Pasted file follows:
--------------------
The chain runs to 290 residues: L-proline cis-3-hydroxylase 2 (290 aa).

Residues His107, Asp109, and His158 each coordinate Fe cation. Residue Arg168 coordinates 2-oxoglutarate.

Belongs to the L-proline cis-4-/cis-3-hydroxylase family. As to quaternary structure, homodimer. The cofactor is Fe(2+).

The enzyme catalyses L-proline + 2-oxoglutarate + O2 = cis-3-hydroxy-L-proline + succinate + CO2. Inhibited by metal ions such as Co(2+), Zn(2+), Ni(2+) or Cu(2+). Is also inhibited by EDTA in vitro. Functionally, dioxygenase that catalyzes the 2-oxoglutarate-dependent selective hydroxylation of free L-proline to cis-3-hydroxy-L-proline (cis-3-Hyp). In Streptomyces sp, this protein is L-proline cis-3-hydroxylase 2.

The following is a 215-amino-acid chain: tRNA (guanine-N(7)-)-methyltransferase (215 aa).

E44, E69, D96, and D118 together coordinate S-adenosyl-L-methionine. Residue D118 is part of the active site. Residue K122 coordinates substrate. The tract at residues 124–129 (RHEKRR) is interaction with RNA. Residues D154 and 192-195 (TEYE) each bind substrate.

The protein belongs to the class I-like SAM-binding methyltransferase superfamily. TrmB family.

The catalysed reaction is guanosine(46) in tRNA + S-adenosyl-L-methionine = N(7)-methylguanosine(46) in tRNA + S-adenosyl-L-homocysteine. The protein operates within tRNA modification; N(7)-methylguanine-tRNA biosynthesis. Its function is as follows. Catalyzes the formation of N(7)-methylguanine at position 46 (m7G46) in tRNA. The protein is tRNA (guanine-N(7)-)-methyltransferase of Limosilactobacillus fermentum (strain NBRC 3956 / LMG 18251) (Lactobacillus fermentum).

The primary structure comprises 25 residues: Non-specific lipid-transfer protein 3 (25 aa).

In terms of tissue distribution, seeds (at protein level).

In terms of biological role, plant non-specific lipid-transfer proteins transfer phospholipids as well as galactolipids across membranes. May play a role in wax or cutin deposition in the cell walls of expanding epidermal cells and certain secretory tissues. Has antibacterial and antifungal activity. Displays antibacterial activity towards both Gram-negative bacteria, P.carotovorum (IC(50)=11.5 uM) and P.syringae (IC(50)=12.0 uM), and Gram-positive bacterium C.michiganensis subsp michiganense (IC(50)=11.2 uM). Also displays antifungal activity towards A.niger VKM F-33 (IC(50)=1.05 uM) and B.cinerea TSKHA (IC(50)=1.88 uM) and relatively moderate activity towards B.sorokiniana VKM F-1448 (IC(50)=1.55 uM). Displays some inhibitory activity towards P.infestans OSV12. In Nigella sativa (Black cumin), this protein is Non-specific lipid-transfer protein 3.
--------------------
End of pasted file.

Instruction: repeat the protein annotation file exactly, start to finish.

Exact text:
The chain runs to 290 residues: L-proline cis-3-hydroxylase 2 (290 aa).

Residues His107, Asp109, and His158 each coordinate Fe cation. Residue Arg168 coordinates 2-oxoglutarate.

Belongs to the L-proline cis-4-/cis-3-hydroxylase family. As to quaternary structure, homodimer. The cofactor is Fe(2+).

The enzyme catalyses L-proline + 2-oxoglutarate + O2 = cis-3-hydroxy-L-proline + succinate + CO2. Inhibited by metal ions such as Co(2+), Zn(2+), Ni(2+) or Cu(2+). Is also inhibited by EDTA in vitro. Functionally, dioxygenase that catalyzes the 2-oxoglutarate-dependent selective hydroxylation of free L-proline to cis-3-hydroxy-L-proline (cis-3-Hyp). In Streptomyces sp, this protein is L-proline cis-3-hydroxylase 2.

The following is a 215-amino-acid chain: tRNA (guanine-N(7)-)-methyltransferase (215 aa).

E44, E69, D96, and D118 together coordinate S-adenosyl-L-methionine. Residue D118 is part of the active site. Residue K122 coordinates substrate. The tract at residues 124–129 (RHEKRR) is interaction with RNA. Residues D154 and 192-195 (TEYE) each bind substrate.

The protein belongs to the class I-like SAM-binding methyltransferase superfamily. TrmB family.

The catalysed reaction is guanosine(46) in tRNA + S-adenosyl-L-methionine = N(7)-methylguanosine(46) in tRNA + S-adenosyl-L-homocysteine. The protein operates within tRNA modification; N(7)-methylguanine-tRNA biosynthesis. Its function is as follows. Catalyzes the formation of N(7)-methylguanine at position 46 (m7G46) in tRNA. The protein is tRNA (guanine-N(7)-)-methyltransferase of Limosilactobacillus fermentum (strain NBRC 3956 / LMG 18251) (Lactobacillus fermentum).

The primary structure comprises 25 residues: Non-specific lipid-transfer protein 3 (25 aa).

In terms of tissue distribution, seeds (at protein level).

In terms of biological role, plant non-specific lipid-transfer proteins transfer phospholipids as well as galactolipids across membranes. May play a role in wax or cutin deposition in the cell walls of expanding epidermal cells and certain secretory tissues. Has antibacterial and antifungal activity. Displays antibacterial activity towards both Gram-negative bacteria, P.carotovorum (IC(50)=11.5 uM) and P.syringae (IC(50)=12.0 uM), and Gram-positive bacterium C.michiganensis subsp michiganense (IC(50)=11.2 uM). Also displays antifungal activity towards A.niger VKM F-33 (IC(50)=1.05 uM) and B.cinerea TSKHA (IC(50)=1.88 uM) and relatively moderate activity towards B.sorokiniana VKM F-1448 (IC(50)=1.55 uM). Displays some inhibitory activity towards P.infestans OSV12. In Nigella sativa (Black cumin), this protein is Non-specific lipid-transfer protein 3.